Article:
Featured Articles

AMD sheds light on stacked DRAM APUs

AMD sheds light on stacked DRAM APUs

AMD is fast tracking stacked DRAM deployment and a new presentation leaked by the company  points to APUs with stacked DRAM,…

More...
Nvidia officially launches the 8-inch Shield Tablet

Nvidia officially launches the 8-inch Shield Tablet

As expected and reported earlier, Nvidia has now officially announced its newest Shield device, the new 8-inch Shield Tablet. While the…

More...
Intel launches new mobile Haswell and Bay Trail parts

Intel launches new mobile Haswell and Bay Trail parts

Intel has introduced seven new Haswell mobile parts and four Bay Trail SoC chips, but most of them are merely clock…

More...
Aerocool Dead Silence reviewed

Aerocool Dead Silence reviewed

Aerocool is well known for its gamer cases with aggressive styling. However, the Dead Silence chassis offers consumers a new choice,…

More...
AMD A8-7600 Kaveri APU reviewed

AMD A8-7600 Kaveri APU reviewed

Today we'll take a closer look at AMD's A8-7600 APU Kaveri APU, more specifically we'll examine the GPU performance you can…

More...
Frontpage Slideshow | Copyright © 2006-2010 orks, a business unit of Nuevvo Webware Ltd.
Thursday, 06 October 2011 12:37

Chinese blog used to control Android malware

Written by Nick Farell
china-flag

It is the trend
Insecurity experts at Trend Micro have discovered that some Android-based malware is using a blog in China to act as a Command and Control (C&C) server. Writing in its blog Micro said that the use of the blog was a new trick to receive instructions.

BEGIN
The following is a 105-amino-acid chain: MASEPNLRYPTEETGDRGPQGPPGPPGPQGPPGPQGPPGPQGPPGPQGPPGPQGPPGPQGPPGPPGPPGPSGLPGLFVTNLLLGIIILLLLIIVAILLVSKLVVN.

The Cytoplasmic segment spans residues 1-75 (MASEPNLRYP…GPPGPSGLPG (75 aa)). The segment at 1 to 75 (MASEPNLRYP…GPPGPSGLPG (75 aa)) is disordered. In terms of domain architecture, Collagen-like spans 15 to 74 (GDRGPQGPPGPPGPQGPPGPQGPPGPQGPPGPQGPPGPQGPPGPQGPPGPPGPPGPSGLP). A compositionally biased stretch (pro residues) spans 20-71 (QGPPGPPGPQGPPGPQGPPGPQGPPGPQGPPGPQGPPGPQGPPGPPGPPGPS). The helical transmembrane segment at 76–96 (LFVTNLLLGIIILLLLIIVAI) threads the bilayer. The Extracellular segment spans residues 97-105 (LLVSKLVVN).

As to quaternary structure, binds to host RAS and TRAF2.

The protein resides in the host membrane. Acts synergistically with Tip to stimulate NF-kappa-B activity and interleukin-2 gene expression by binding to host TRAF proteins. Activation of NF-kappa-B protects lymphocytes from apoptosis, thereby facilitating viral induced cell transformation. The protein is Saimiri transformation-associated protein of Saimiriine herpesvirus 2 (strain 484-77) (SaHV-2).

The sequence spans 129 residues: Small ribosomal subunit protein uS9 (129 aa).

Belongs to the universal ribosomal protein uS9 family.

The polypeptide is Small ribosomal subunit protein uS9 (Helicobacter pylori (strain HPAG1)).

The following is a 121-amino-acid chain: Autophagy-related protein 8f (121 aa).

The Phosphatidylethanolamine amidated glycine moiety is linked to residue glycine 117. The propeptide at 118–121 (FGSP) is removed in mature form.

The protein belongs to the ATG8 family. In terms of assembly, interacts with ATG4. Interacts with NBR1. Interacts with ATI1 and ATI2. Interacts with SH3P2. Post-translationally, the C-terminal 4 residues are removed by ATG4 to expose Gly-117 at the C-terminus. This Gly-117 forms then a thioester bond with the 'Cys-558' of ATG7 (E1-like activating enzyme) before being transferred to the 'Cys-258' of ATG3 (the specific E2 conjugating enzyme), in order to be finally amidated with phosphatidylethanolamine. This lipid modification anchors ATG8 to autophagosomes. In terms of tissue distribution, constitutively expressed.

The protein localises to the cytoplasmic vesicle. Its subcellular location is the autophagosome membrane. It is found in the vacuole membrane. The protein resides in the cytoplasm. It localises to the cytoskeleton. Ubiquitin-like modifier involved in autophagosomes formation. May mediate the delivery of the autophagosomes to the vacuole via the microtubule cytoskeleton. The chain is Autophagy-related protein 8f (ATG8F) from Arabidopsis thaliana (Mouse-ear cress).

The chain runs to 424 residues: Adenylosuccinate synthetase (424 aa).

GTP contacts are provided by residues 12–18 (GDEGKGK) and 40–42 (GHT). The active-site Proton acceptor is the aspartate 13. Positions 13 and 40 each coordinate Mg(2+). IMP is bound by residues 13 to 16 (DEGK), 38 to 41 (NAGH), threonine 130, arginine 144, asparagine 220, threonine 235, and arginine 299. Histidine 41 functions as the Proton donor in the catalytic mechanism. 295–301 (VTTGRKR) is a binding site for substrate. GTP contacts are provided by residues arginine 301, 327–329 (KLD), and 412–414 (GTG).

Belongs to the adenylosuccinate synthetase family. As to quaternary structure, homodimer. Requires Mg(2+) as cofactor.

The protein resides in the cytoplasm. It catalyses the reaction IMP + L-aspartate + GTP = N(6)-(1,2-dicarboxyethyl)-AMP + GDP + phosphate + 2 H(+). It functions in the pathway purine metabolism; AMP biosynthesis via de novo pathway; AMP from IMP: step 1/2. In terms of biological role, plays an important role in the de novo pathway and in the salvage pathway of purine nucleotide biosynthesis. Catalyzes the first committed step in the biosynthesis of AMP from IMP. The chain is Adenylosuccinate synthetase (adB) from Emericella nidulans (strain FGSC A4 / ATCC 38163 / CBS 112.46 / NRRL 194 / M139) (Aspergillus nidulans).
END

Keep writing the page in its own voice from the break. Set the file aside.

Trend's Karl Dominguez, a Threat Response Engineer said that this was the first time that Android malware implemented this kind of technique to communicate with its server. Disguised as a eBook reader, the application requests nearly total control over the mobile device when installed, including access to the Web, network settings, the ability to edit, read, and receive SMS or MMS messages, read and write to contact lists, disable key locks, make
calls, and more.

"From our analysis, we found that this malware has two hard-coded C&C Servers to which it connects to receive commands and deliver payloads. The first server is just like the usual remote site, where the malware posts and gets information and commands. The second C&C server, however, caught our attention. The second C&C server is a blog site with encrypted content," Dominguez said.

Given that the Chinese government spends more time reading its citizens blogs than it does dealing with corruption, we are surprised no one has noticed.


Nick Farell

E-mail: This e-mail address is being protected from spambots. You need JavaScript enabled to view it
blog comments powered by Disqus

 

Facebook activity

Latest Commented Articles

Recent Comments